WASHINGTON — Mexico is joining the U.S. and Canada for this year’s Commercial Vehicle Safety Alliance’s (CVSA) three-day Human Trafficking Awareness Initiative.
The initiative is designed to raise awareness and is an outreach effort to educate commercial motor vehicle drivers, motor carriers, law enforcement officers and the general public about the crime of human trafficking, along with the signs to look for and what drivers should do if they suspect someone is being trafficked.
Mexico’s Human Trafficking Awareness Initiative is scheduled for March 15-17. In the U.S., the initiative is slated for Jan. 11-13. In Canada, it’s scheduled for Feb. 22-24.
According to the United Nations, human trafficking is the recruitment, transportation, transfer, harboring or receipt of people through force, fraud or deception with the aim of exploiting them for profit. Men, women and children of all ages and from all backgrounds can become victims of this crime, which occurs in every region of the world, including North America.
Through a collaboration with Mexico’s Ministry of Infrastructure, Communications and Transportation, The Well of Life, the Citizen Council for Security and Justice of Mexico City, and Truckers Against Trafficking, a Spanish-language educational video on human trafficking and wallet cards were created and are available for distribution to drivers and motor carriers in Mexico.
In addition, during the three-day outreach and awareness initiatives, CVSA jurisdictions in Canada, Mexico and the U.S. will note human trafficking awareness and outreach data and submit that data to the Alliance.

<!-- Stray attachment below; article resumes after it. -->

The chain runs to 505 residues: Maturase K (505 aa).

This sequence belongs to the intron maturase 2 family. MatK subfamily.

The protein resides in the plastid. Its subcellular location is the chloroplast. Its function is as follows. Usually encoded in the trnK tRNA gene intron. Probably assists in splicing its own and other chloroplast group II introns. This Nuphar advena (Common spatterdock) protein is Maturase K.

“As the Alliance launches this new annual human trafficking awareness and outreach campaign, we’re pleased to have all three countries of this North American organization participate in the effort to eradicate the crime of human trafficking,” said CVSA President Capt. John Broers with the South Dakota Highway Patrol.
To find out what jurisdictions in Canada, Mexico and the U.S. are doing to increase human trafficking awareness, drivers are urged to contact the agency/department responsible for overseeing commercial motor vehicle safety in their area.
Some of the warning signs that a person may be the victim of trafficking are: Appearing malnourished; showing signs of physical injuries and abuse; avoiding eye contact, social interaction and authority figures/law enforcement; seeming to adhere to scripted or rehearsed responses in social interaction; or appearing destitute/lacking personal possessions.
“Human trafficking takes place on every mode of transportation in America – and we must change that,” said U.S. Transportation Secretary Pete Buttigieg. “I ask all transportation professionals to join this effort, and it’s equally important for commuters and travelers to be empowered to recognize and report signs of human trafficking anywhere it happens in our transportation systems.”
Buttigieg’s remarks come as the DOT announces the recipient of its annual $50,000 “Combating Human Trafficking in Transportation Impact Award,” which provides resources for individuals and organizations that are developing innovative initiatives to combat human trafficking in the transportation sector. These could include new technology, tools, or campaigns. The award was established in late 2019 after a recommendation by the Department’s Advisory Committee on Human Trafficking.